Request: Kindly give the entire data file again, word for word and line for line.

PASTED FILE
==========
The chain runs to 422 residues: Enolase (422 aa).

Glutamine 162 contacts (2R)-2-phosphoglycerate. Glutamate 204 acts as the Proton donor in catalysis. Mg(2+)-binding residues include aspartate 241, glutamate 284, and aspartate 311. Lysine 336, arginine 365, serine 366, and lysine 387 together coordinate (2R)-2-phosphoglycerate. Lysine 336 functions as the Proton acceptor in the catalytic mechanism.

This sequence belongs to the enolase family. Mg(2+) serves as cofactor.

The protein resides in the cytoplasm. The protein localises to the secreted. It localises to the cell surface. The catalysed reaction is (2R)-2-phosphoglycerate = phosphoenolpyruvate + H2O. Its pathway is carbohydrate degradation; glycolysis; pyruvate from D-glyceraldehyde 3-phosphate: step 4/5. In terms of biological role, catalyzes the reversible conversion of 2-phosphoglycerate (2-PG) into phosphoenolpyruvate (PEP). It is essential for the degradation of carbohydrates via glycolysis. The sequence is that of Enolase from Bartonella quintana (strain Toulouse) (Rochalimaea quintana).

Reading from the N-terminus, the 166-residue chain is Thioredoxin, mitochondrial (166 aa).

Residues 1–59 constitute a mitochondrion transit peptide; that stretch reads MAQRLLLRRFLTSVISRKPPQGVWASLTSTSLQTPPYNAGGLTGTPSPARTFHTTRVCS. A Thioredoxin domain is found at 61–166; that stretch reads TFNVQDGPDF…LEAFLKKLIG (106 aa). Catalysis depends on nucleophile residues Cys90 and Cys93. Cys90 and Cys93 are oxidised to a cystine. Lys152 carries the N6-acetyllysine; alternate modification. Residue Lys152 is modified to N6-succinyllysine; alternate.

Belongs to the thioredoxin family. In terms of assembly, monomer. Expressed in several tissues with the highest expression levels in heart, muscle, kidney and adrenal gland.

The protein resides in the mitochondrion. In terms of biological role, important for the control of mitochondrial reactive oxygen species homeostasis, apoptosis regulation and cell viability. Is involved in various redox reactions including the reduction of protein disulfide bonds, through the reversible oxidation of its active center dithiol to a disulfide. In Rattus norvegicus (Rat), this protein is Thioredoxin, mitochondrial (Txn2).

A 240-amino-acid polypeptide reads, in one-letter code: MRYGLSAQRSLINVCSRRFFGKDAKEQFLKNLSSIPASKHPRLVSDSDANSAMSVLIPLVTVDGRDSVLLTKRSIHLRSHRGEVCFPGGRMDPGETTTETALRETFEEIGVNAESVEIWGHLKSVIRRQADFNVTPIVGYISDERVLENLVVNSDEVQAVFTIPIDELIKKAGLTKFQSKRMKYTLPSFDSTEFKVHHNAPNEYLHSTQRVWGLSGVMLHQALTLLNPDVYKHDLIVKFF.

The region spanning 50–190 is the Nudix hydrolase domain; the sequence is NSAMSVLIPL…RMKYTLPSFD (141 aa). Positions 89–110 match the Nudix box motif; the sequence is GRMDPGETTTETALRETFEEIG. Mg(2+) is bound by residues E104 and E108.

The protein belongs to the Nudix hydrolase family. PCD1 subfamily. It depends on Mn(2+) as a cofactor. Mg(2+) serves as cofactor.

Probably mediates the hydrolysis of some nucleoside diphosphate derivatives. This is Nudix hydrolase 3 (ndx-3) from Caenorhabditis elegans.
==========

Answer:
The chain runs to 422 residues: Enolase (422 aa).

Glutamine 162 contacts (2R)-2-phosphoglycerate. Glutamate 204 acts as the Proton donor in catalysis. Mg(2+)-binding residues include aspartate 241, glutamate 284, and aspartate 311. Lysine 336, arginine 365, serine 366, and lysine 387 together coordinate (2R)-2-phosphoglycerate. Lysine 336 functions as the Proton acceptor in the catalytic mechanism.

This sequence belongs to the enolase family. Mg(2+) serves as cofactor.

The protein resides in the cytoplasm. The protein localises to the secreted. It localises to the cell surface. The catalysed reaction is (2R)-2-phosphoglycerate = phosphoenolpyruvate + H2O. Its pathway is carbohydrate degradation; glycolysis; pyruvate from D-glyceraldehyde 3-phosphate: step 4/5. In terms of biological role, catalyzes the reversible conversion of 2-phosphoglycerate (2-PG) into phosphoenolpyruvate (PEP). It is essential for the degradation of carbohydrates via glycolysis. The sequence is that of Enolase from Bartonella quintana (strain Toulouse) (Rochalimaea quintana).

Reading from the N-terminus, the 166-residue chain is Thioredoxin, mitochondrial (166 aa).

Residues 1–59 constitute a mitochondrion transit peptide; that stretch reads MAQRLLLRRFLTSVISRKPPQGVWASLTSTSLQTPPYNAGGLTGTPSPARTFHTTRVCS. A Thioredoxin domain is found at 61–166; that stretch reads TFNVQDGPDF…LEAFLKKLIG (106 aa). Catalysis depends on nucleophile residues Cys90 and Cys93. Cys90 and Cys93 are oxidised to a cystine. Lys152 carries the N6-acetyllysine; alternate modification. Residue Lys152 is modified to N6-succinyllysine; alternate.

Belongs to the thioredoxin family. In terms of assembly, monomer. Expressed in several tissues with the highest expression levels in heart, muscle, kidney and adrenal gland.

The protein resides in the mitochondrion. In terms of biological role, important for the control of mitochondrial reactive oxygen species homeostasis, apoptosis regulation and cell viability. Is involved in various redox reactions including the reduction of protein disulfide bonds, through the reversible oxidation of its active center dithiol to a disulfide. In Rattus norvegicus (Rat), this protein is Thioredoxin, mitochondrial (Txn2).

A 240-amino-acid polypeptide reads, in one-letter code: MRYGLSAQRSLINVCSRRFFGKDAKEQFLKNLSSIPASKHPRLVSDSDANSAMSVLIPLVTVDGRDSVLLTKRSIHLRSHRGEVCFPGGRMDPGETTTETALRETFEEIGVNAESVEIWGHLKSVIRRQADFNVTPIVGYISDERVLENLVVNSDEVQAVFTIPIDELIKKAGLTKFQSKRMKYTLPSFDSTEFKVHHNAPNEYLHSTQRVWGLSGVMLHQALTLLNPDVYKHDLIVKFF.

The region spanning 50–190 is the Nudix hydrolase domain; the sequence is NSAMSVLIPL…RMKYTLPSFD (141 aa). Positions 89–110 match the Nudix box motif; the sequence is GRMDPGETTTETALRETFEEIG. Mg(2+) is bound by residues E104 and E108.

The protein belongs to the Nudix hydrolase family. PCD1 subfamily. It depends on Mn(2+) as a cofactor. Mg(2+) serves as cofactor.

Probably mediates the hydrolysis of some nucleoside diphosphate derivatives. This is Nudix hydrolase 3 (ndx-3) from Caenorhabditis elegans.